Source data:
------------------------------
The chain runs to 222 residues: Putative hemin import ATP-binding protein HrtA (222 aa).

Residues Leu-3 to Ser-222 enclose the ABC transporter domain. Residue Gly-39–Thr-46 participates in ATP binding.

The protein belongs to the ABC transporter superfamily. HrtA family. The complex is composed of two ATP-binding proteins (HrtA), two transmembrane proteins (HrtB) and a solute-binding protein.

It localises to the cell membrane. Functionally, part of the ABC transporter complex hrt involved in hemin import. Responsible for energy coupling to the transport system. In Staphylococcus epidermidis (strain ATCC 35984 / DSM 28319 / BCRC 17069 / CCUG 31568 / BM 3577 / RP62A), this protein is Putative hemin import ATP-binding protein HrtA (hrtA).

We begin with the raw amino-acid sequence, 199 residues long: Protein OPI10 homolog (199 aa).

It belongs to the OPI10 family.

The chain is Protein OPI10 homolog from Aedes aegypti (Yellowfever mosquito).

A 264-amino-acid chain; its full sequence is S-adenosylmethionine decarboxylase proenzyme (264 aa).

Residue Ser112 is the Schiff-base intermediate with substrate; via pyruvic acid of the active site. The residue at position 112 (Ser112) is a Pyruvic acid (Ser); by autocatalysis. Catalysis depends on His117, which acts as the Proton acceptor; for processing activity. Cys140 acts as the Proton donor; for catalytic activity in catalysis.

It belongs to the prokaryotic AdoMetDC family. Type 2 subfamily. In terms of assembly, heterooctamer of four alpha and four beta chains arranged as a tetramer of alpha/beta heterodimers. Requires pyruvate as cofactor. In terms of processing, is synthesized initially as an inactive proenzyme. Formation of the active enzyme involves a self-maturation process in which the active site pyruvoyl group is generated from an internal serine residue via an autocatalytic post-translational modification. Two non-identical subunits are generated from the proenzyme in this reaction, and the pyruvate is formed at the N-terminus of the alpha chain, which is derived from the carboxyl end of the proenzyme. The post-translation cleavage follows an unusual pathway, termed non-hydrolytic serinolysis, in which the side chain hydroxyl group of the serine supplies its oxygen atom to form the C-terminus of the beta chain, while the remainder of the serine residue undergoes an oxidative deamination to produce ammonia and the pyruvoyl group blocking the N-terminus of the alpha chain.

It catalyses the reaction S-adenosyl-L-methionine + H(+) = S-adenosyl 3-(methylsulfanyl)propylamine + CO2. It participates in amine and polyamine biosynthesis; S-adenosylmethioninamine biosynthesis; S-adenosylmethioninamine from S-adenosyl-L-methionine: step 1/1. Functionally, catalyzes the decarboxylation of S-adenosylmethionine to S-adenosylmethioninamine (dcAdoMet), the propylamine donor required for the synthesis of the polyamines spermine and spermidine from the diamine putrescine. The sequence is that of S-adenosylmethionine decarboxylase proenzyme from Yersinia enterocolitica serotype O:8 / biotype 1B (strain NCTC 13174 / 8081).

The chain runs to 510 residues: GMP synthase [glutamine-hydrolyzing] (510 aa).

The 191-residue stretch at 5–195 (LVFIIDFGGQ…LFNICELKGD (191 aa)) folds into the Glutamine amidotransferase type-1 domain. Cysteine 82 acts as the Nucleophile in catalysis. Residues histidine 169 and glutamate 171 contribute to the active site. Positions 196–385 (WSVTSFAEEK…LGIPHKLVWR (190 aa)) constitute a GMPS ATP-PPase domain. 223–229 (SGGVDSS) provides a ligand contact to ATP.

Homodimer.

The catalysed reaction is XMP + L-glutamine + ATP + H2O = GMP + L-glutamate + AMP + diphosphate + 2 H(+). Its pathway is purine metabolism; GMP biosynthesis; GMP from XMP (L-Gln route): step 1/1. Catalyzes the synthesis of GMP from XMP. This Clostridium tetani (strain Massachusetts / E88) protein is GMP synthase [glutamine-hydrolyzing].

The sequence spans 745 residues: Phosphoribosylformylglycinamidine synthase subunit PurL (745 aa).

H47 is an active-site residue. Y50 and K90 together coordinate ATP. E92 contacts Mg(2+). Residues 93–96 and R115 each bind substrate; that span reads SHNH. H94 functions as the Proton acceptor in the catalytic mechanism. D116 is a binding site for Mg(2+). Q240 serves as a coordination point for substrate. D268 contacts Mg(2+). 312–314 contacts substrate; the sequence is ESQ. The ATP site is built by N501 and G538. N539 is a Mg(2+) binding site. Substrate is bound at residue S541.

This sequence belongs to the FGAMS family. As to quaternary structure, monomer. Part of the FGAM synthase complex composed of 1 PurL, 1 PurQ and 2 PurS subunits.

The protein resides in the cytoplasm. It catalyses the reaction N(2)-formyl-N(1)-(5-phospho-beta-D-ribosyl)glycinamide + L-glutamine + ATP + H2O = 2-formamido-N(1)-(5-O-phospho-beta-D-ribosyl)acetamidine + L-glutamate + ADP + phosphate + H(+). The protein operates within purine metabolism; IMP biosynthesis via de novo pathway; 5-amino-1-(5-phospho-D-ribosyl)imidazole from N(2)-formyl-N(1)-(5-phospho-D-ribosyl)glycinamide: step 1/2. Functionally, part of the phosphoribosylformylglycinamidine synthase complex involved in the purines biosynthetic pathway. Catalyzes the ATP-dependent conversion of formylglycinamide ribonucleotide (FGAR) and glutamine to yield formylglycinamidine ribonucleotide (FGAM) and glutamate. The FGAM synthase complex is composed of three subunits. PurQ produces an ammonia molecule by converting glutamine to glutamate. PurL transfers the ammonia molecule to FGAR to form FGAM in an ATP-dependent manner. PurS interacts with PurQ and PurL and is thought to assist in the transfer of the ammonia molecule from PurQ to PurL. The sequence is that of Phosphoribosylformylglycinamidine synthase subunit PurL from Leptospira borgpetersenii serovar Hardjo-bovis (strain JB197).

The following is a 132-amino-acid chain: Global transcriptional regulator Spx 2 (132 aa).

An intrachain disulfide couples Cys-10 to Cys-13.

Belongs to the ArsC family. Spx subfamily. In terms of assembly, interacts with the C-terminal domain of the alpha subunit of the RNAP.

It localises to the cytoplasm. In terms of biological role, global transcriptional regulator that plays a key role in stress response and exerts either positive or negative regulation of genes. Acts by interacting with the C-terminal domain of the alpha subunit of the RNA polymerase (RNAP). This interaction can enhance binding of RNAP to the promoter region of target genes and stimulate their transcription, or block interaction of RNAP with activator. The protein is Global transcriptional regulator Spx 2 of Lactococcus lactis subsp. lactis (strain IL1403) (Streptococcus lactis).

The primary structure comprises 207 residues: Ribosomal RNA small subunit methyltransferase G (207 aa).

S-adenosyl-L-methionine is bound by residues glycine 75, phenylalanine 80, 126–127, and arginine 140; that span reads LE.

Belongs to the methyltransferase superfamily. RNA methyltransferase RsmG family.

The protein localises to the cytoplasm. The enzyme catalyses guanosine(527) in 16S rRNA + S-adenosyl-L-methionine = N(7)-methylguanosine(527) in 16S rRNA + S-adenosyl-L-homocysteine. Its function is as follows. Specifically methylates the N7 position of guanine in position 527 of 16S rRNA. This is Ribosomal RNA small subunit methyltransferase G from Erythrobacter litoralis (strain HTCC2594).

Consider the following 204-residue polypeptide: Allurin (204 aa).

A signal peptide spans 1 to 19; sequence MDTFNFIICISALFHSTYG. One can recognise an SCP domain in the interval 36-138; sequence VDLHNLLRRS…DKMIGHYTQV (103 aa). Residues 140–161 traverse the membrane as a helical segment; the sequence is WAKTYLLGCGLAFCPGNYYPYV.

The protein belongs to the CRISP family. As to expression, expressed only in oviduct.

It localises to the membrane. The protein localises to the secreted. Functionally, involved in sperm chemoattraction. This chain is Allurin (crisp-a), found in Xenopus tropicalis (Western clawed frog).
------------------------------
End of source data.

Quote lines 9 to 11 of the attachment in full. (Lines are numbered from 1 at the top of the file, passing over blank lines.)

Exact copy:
Residue Ser112 is the Schiff-base intermediate with substrate; via pyruvic acid of the active site. The residue at position 112 (Ser112) is a Pyruvic acid (Ser); by autocatalysis. Catalysis depends on His117, which acts as the Proton acceptor; for processing activity. Cys140 acts as the Proton donor; for catalytic activity in catalysis.

It belongs to the prokaryotic AdoMetDC family. Type 2 subfamily. In terms of assembly, heterooctamer of four alpha and four beta chains arranged as a tetramer of alpha/beta heterodimers. Requires pyruvate as cofactor. In terms of processing, is synthesized initially as an inactive proenzyme. Formation of the active enzyme involves a self-maturation process in which the active site pyruvoyl group is generated from an internal serine residue via an autocatalytic post-translational modification. Two non-identical subunits are generated from the proenzyme in this reaction, and the pyruvate is formed at the N-terminus of the alpha chain, which is derived from the carboxyl end of the proenzyme. The post-translation cleavage follows an unusual pathway, termed non-hydrolytic serinolysis, in which the side chain hydroxyl group of the serine supplies its oxygen atom to form the C-terminus of the beta chain, while the remainder of the serine residue undergoes an oxidative deamination to produce ammonia and the pyruvoyl group blocking the N-terminus of the alpha chain.

It catalyses the reaction S-adenosyl-L-methionine + H(+) = S-adenosyl 3-(methylsulfanyl)propylamine + CO2. It participates in amine and polyamine biosynthesis; S-adenosylmethioninamine biosynthesis; S-adenosylmethioninamine from S-adenosyl-L-methionine: step 1/1. Functionally, catalyzes the decarboxylation of S-adenosylmethionine to S-adenosylmethioninamine (dcAdoMet), the propylamine donor required for the synthesis of the polyamines spermine and spermidine from the diamine putrescine. The sequence is that of S-adenosylmethionine decarboxylase proenzyme from Yersinia enterocolitica serotype O:8 / biotype 1B (strain NCTC 13174 / 8081).